Mars seems to get all the love and press. Humans want to go there, it’s featured in all the greatest Matt Damon films, and it already has multiple rovers exploring the surface. But what about Venus? Yes, its surface reaches temperatures of 850 degrees Fahrenheit, and the air is a combination of carbon dioxide, nitrogen, and sulfur dioxide. The atmosphere just happens to be dense enough to crush anything that makes it to the surface.
But why not send a rover to Venus? Well, for all those reasons listed above.
A human trip to Venus may be the equivalent of lighting astronauts on fire and throwing them in a trash compactor with breathing tubes attached to a car’s exhaust pipe, but Venus can be hazardous to robots, as well. The last piece of technology to visit Venus, a Soviet Union rover in the 1980’s, lasted less than an hour.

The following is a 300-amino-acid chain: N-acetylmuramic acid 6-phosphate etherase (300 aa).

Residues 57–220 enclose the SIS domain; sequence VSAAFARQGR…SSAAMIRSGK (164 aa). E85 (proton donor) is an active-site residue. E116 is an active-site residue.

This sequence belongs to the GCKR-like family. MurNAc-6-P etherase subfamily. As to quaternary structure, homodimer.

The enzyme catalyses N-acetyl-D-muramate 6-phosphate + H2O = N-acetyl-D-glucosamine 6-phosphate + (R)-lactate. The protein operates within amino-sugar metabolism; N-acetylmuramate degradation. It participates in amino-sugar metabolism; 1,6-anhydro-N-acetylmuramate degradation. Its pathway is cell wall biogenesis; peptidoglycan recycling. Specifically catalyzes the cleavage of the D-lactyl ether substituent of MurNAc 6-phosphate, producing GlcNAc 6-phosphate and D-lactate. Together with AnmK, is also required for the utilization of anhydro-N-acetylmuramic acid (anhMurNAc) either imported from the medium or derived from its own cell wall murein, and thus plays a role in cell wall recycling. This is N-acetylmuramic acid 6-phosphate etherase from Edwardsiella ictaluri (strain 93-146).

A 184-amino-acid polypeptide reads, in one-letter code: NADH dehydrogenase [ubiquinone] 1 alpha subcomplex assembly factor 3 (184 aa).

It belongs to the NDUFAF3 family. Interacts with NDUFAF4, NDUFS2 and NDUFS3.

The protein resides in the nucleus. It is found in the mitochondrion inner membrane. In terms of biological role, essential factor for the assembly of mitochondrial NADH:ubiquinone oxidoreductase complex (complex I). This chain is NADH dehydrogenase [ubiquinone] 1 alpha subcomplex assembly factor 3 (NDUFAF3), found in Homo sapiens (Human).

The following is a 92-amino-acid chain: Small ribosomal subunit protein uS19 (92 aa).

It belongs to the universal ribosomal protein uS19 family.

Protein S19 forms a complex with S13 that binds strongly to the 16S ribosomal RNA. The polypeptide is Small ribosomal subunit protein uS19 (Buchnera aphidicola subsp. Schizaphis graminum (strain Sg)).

You wouldn’t want to plan your next vacation on Venus, is what we are saying.
That’s why Jonathan Sauder, an engineer at NASA’s Jet Propulsion Laboratory, is designing a low-tech rover that could last on Venus for days or perhaps weeks or months.
“Planetary scientists are very interested in Venus because the data we have is almost nothing,” Sauder told Wired.
AREE (Automotive Rover for Extreme Environments) won’t possess all the fancy high-tech gadgets and advanced sensors which would be fried in seconds on the surface of Venus. The design uses levers and gears rather than electronics to make calculations. The rover will be powered by a wind turbine that captures the planet’s turbulent winds. In other words, AREE is essentially a steam punk rover.
Sauder and others will be spending the next three years building AREE thanks to a recent grant. The rover will possess treads like a tank, in the hopes of trekking Venus’s relatively unknown surface.